Australia

11,000 scientists from around the world unite to declare global climate emergency

Flames from a backfire consume a hillside as firefighters battle the Maria Fire in Santa Paula, California, November 1, 2019 Source: AAP

More than 11,000 scientists from 153 countries have come together to declare a climate emergency and create a six-step plan to help humanity mitigate the effects of man-made global warming.

A group of 11,000 scientists from over 153 countries have formally declared a 'climate emergency' after analysing over 40 years of global data.

The data showed immediate action needs to be taken to stop global warming or else widespread human suffering is likely to occur, they said.

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The team of scientists, which included Australian Dr Thomas Newsome from the University of Sydney, analysed a range of measures - including surface area, population growth, fertility rates, carbon emissions and energy use - before they came to their declaration.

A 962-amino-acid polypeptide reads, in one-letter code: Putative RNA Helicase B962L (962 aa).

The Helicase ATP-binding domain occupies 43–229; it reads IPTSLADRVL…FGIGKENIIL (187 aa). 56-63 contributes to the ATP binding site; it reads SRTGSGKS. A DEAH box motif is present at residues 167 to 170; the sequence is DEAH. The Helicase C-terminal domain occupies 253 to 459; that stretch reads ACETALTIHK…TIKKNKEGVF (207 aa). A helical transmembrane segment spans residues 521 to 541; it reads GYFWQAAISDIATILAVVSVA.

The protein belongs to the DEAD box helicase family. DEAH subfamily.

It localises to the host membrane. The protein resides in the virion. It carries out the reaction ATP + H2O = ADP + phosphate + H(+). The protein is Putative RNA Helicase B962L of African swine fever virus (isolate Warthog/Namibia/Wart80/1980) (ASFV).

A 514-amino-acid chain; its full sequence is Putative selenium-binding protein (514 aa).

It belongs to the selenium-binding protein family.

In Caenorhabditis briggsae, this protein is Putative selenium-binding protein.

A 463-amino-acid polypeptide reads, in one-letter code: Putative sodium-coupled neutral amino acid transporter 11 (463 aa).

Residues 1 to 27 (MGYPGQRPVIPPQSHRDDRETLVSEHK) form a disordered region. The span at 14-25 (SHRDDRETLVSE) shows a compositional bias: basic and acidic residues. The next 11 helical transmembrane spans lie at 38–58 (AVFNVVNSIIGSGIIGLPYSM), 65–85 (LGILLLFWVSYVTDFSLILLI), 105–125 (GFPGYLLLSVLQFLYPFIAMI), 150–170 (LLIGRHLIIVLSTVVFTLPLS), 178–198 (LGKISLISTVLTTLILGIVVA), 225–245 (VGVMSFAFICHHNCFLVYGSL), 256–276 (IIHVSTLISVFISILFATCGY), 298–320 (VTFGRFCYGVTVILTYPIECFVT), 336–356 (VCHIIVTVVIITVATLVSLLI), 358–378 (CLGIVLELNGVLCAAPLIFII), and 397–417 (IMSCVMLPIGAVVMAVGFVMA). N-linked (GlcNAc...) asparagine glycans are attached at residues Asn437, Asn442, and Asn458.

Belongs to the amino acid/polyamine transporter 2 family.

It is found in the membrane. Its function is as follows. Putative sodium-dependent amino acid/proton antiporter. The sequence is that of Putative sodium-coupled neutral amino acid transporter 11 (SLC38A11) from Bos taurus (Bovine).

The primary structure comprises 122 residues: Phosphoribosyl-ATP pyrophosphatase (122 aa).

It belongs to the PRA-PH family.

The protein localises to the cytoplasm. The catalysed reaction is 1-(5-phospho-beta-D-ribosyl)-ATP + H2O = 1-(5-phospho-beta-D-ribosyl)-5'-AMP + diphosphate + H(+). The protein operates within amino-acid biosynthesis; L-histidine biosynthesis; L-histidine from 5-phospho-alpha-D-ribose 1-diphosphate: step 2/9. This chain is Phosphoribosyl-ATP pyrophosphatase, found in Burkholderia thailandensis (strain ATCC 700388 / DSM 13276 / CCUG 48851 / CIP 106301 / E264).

Dr Newsome is hopeful the report published on Wednesday in the journal BioScience will prompt a global response, particularly from governments who he believes have lacked initiative.

"There has been little movements globally in terms of tackling the issue of climate change and so our major goal was to really come up with a new and broad set of graphical indicators to illustrate both the impacts that the humans are having on the climate and also the negative feedback loops associated with climate change," Dr Newsome said.

Thomas Newsome
Dr Thomas Newsome with dingo
Graeme Finlayson

The declaration not only warns of the dangers of climate change but outlines six areas humanity should immediately act on if they want to mitigate the impacts of global warming. The areas include energy, short-lived pollutants, nature, food, economy and population.

Dr Newsome is confident with the right federal policy, global warming can be combatted.

"[It is] a clear policy that signals to the business community that they are going to act on climate change and a clear policy to the people that they are going to act on climate change in a way that is going to change the trajectory of these graphs both at a country level and a global level," he said.